Tricks to keep a seatpost from slipping (in order):Put the bolt side of the seat binder in front of the seat tube and grease the binder bolt threads.De-grease the seatpost and seat tube.Lightly sand the seatpost (just where it inserts into the seat tube) with circumferential sanding strokes.Use a little green Loctite.There are more tricks, but if the above don’t work, you really need a new seatpost or binder or seat tube bore.
Craig Calfee

Feedback regarding my December19 column
Dear Lennard,
That was a great article on the technology being used to assess themotion of cross-country skiers. I wonder how much variation thereis among the elite level skiers, and to what extent the form predicts function.

Surely we can recognize what is “bad form” but we can probably also findpeople with good form, but low aerobic capacity or other limiters. We may also find people with unorthodox form that perform at a very high level,because their form fits their unique physiques or “wiring.”

I get a kick out of seeing some of my taller friends trying to emulate the spinning of Lance Armstrong. Such a deal was made of it that people actuallythought perhaps Ullrich could have beaten Lance if only he’d have learnedto use a higher cadence. In basketball, we see very different styles insuccessful jump-shooters, and we see players who use their unique strengthsand gifts in ways that are instantly recognizable, “signature moves.”

Occasionally, with certain writers (you among them, perhaps because of your size) I see acknowledgment that “your results may vary because of body type,” but many articles offer the this-works-for-everyone! whiz-bang sales pitch. To what extent do you believe physiognomy limits the application of training principles, bike position, cadence, and other factors believed to determine performance on the bike?Thanks for your scientific approach to cycling!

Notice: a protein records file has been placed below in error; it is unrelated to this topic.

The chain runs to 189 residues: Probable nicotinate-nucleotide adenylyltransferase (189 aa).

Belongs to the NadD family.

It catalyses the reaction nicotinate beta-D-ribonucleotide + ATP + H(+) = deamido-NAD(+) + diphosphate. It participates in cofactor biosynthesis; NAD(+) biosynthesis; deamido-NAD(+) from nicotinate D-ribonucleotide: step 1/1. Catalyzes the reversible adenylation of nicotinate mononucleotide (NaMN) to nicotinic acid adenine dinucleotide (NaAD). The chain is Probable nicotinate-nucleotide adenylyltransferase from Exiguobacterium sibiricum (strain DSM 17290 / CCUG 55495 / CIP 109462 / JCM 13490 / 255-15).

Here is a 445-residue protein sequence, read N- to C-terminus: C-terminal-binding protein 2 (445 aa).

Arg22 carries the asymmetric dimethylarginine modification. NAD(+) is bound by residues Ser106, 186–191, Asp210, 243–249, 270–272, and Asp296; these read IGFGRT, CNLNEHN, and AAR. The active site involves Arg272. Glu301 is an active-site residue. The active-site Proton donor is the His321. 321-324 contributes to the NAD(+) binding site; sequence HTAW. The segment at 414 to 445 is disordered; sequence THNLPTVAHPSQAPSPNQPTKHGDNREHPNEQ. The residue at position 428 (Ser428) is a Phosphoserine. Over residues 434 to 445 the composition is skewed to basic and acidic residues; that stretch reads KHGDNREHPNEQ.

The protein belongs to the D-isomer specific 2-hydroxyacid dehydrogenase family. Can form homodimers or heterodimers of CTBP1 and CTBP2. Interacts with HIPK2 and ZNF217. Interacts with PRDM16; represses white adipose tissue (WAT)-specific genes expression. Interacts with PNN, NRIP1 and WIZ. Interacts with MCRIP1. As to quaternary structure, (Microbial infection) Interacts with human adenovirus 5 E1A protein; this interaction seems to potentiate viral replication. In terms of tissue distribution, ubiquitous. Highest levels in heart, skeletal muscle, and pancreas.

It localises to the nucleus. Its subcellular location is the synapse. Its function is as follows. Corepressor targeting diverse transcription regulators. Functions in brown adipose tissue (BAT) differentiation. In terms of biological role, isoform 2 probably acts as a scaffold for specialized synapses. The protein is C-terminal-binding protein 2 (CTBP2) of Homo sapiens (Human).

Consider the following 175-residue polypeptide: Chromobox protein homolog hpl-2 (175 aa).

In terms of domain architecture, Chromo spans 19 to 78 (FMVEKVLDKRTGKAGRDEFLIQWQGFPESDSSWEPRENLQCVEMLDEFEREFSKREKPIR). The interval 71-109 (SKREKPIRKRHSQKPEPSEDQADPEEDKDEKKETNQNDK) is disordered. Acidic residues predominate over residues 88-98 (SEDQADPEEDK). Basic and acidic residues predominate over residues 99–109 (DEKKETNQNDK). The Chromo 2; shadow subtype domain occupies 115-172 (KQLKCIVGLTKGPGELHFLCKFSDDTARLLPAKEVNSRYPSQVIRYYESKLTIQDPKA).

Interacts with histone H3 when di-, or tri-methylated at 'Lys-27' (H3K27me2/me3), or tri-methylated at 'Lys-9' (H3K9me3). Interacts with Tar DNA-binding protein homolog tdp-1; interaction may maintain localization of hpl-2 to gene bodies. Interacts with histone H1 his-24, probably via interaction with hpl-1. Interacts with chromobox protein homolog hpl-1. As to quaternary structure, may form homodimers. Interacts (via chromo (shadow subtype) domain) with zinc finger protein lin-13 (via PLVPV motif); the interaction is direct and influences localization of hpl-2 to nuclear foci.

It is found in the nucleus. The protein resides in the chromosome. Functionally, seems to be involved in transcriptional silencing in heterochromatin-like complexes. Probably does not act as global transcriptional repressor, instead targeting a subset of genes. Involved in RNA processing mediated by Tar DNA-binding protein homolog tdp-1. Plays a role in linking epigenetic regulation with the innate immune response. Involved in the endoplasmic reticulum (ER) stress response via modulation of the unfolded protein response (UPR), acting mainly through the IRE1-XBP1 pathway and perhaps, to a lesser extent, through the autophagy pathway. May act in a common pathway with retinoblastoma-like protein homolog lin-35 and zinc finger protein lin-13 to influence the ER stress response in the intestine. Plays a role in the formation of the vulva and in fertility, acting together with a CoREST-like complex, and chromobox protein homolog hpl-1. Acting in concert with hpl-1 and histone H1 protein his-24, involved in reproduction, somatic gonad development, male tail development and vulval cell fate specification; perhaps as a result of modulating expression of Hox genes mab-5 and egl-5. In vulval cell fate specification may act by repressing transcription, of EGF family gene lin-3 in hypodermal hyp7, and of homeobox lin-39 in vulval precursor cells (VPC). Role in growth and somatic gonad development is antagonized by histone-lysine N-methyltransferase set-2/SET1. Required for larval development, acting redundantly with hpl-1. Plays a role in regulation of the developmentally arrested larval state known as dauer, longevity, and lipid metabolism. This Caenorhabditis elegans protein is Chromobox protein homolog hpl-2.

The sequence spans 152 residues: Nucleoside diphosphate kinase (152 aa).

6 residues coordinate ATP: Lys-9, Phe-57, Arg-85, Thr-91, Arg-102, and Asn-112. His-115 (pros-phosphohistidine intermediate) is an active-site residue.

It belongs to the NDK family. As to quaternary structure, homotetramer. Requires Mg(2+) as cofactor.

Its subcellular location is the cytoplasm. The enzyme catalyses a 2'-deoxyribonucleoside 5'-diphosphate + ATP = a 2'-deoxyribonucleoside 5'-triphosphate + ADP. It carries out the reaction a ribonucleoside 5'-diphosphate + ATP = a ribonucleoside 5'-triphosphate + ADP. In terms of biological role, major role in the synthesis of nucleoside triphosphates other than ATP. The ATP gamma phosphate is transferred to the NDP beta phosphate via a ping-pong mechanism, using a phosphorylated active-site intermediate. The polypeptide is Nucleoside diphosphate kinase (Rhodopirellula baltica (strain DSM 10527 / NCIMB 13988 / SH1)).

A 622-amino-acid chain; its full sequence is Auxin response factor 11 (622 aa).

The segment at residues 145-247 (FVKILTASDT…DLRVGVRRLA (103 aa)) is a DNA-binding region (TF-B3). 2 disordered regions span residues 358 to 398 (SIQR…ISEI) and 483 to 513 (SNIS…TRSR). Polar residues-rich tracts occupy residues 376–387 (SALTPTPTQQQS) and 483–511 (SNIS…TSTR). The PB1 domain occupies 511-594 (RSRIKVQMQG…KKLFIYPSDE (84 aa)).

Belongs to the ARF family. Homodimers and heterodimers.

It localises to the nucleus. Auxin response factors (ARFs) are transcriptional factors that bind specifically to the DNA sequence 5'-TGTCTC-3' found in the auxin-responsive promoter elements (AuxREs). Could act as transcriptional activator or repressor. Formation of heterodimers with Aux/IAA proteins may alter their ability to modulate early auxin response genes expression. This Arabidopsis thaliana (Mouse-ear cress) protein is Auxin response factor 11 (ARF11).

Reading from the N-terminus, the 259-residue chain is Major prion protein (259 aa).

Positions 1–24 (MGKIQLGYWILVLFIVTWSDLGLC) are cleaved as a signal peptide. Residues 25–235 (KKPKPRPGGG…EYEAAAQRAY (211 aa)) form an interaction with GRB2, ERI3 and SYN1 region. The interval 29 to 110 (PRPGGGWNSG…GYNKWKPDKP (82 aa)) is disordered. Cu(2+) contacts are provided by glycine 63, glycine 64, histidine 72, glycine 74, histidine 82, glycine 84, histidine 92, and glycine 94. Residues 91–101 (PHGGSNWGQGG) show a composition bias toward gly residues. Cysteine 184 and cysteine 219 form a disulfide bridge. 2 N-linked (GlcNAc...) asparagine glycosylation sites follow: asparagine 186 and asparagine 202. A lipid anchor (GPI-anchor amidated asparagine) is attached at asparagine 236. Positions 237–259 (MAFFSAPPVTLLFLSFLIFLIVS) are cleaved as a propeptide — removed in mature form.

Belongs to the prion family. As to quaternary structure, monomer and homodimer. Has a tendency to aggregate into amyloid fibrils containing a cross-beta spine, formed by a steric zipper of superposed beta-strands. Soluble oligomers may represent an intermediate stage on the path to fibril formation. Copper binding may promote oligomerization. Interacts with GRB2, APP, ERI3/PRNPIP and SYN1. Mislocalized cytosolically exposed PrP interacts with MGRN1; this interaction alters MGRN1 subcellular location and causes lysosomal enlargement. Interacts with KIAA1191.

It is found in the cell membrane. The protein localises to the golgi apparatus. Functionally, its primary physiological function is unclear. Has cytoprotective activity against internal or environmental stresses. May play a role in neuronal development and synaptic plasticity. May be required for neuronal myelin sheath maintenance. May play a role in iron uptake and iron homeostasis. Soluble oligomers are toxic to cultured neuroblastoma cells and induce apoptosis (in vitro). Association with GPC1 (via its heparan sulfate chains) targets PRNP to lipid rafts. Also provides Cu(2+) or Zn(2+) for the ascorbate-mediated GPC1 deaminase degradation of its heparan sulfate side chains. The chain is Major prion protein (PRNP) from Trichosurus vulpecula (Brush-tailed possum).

RichardDear Richard,
You raise several important points. Certainly, the form a successfulrider or skier uses is adapted to his or her body type and strengths andweaknesses. And you won’t get any argument from me on the importance ofbody size and shape – after all, I build custom frames and custom-lengthcranks just because of it. I know it is an advantage to have equipmentdesigned for the person.

That said, there are often people in many sportswho are frustratingly fast while displaying what looks like terribleform. But often, closer examination reveals that they understandexactly what muscles to use and when to maximize propulsion and are unconcerned(and rightly so) about extraneous motion that comes at low physiologicalcost. They may look terrible, but the major motions are in the properdirection.
Lennard


Technical writer Lennard Zinn is a frame builder (www.zinncycles.com),a former U.S. national team rider and author of several best-selling bookson bikes and bike maintenance including Zinn& the Art of Mountain Bike Maintenance, which is now availableas a 4-hour instructional DVDZinn& the Art of Road Bike Maintenance, and Zinn’s Cycling Primer:Maintenance Tips and Skill Building for Cyclists. Zinn’s regular columnis devoted to addressing readers’ technical questions about bikes, theircare and feeding and how we as riders can use them as comfortably and efficientlyas possible. Readers can send brief technical questions directlyto Zinn. Zinn’s column appears here each Tuesday.